BUFFALO, N.Y. -- Before Buffalo real estate developer Carl Paladino even submitted his petitions to run on the Republican line in New York's 23rd Congressional District, he was in the news for three separate controversies.
Earlier this month:
- Paladino shared a social media post alluding to conspiracy theories about mass shootings
- An old radio interview resurfaced in which he praised Hitler's ability to inspire crowds
- And a Black Republican former attorney general candidate called him a racist
"He's a known quantity," University at Buffalo political scientist Jacob Neiheisel said. "None of these things, even as they find their way back out of the woodwork again, are terribly shocking. That has become his brand."
Neiheisel said it’s not surprising these stories came out once Paladino announced his candidacy. The outspoken businessman has made a career of crossing the line of political correctness and has faced accusations of racism and sexism dating back at least to his 2010 bid for governor.
"Given what he has said, those are labels that are fairly easily appended to him, but you could also reframe that as he's someone who speaks his mind, he's someone who has traditional values about XYZ that ends up being controversial, so it can quite readily be framed as they're just after him," Neiheisel said.
During his gubernatorial campaign a dozen years ago, Paladino reportedly forwarded racist and pornographic emails to many of his contacts. He also delivered a speech with anti-gay remarks to a group of Orthodox rabbis in Brooklyn.
Rather than being isolated incidents, they set a precedent for a long line of similar ones over the next 12 years.
"I think you adopt the strategy — which he historically has — where you say, I didn't mean it like that. That was taken out of context. It was a joke that went to far," Neiheisel said.
As a Buffalo school board member, Paladino regularly faced accusations of racism and had a combative relationship with the five Black women who sat on the board with him. In 2016, comments he made to Artvoice, a local alternative publication, about then-president Barack Obama and First Lady Michelle Obama, were the starting point for state Education Department proceedings to remove him from his office.
He called the first lady a man who he would like to see live in Zimbabwe with a gorilla. Paladino was ultimately removed not for the comments, but for willfully disclosing classified information and said afterward he didn't regret anything.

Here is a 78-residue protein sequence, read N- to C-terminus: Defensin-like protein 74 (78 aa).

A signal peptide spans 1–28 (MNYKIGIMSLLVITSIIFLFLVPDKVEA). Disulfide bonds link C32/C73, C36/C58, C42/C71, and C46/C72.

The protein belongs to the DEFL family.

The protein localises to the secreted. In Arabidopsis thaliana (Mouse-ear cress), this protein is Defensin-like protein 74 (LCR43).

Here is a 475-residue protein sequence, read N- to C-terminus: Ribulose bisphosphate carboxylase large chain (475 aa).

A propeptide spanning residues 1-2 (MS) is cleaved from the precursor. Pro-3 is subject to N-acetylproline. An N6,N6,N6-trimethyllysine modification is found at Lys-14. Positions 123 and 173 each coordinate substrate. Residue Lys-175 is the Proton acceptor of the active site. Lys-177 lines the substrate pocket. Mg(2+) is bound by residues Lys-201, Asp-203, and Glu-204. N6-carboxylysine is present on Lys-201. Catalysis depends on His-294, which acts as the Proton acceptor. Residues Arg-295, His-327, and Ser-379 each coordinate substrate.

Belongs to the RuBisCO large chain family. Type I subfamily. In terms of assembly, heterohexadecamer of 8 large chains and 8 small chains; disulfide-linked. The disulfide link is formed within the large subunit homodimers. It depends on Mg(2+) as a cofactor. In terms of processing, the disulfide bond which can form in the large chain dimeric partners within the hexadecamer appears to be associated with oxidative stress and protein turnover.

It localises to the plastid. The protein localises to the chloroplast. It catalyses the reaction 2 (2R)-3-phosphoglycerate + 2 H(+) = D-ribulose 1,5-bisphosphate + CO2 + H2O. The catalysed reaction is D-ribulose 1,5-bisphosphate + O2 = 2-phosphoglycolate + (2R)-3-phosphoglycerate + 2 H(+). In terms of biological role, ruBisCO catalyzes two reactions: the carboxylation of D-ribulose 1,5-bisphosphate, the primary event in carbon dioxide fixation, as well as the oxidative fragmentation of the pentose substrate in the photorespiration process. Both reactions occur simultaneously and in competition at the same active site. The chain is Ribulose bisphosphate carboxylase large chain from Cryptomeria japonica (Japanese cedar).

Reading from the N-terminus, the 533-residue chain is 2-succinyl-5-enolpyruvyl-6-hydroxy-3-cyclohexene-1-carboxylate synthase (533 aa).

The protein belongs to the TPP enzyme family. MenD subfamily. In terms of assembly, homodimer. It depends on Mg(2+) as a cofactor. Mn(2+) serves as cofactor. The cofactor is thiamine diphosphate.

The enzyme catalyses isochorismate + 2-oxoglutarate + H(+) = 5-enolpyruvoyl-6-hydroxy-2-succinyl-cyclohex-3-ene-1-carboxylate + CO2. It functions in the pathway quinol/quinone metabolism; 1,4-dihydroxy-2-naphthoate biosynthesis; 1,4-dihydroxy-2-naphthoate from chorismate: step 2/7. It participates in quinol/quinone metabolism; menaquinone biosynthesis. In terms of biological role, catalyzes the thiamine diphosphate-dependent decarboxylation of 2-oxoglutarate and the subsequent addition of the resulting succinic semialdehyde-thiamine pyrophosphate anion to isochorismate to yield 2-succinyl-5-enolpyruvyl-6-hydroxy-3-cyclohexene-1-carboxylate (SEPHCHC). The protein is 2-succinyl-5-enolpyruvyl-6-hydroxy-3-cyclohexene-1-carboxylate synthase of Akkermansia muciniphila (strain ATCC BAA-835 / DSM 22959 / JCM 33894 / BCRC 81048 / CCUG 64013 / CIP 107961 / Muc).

"If it hurt the sensitive nerves of some people, I apologize, but what I said I have a right to say," he said in 2017.
The internet has been a common thread in Paladino's controversies. Also in 2016, a tweet from his account in part said "Lynch @Loretta Lynch," who was at the time U.S. attorney general. He said it was sent by his assistant and was a mistake.
An early supporter of Donald Trump for president, Paladino admitted to emailing a GOP delegate she should be hung for treason for not supporting Trump. And in 2019, he again forwarded an email, this one blaming Muslims, immigrants and people of color for unrest in Europe.
"When this happens time and time again and you say it's not racist, and you say it's an opinion or you just forwarded it, at some point, do you have to own that if you're going to keep sending it out?" a Spectrum News 1 reporter asked in 2019.
"No, I don't think... I'm not a racist," Paladino replied. "You want to call me a racist, go ahead. You're free to. I don't look at myself as being a racist."
Paladino refused to comment on this story, claiming all the media continues to do is "churn up exaggerated [expletive]." But Neiheisel believes Paladino's controversies aren't always covered with the same vigor as they would be if it were another candidate.
"I wouldn't go so far as to say [the media] give him a pass for it, but it's no longer newsworthy if it's been something we've been talking about for a dozen years, and so, given the media's penchant for something new, something that deviates from the norm, it really isn't that much of a story if everyone knows what he's about," he said.
The political scientist does believe the candidate's style could actually benefit him in the upcoming election, comparing him to Trump and a handful of other "Trump-like" current members of the U.S. House of Representatives.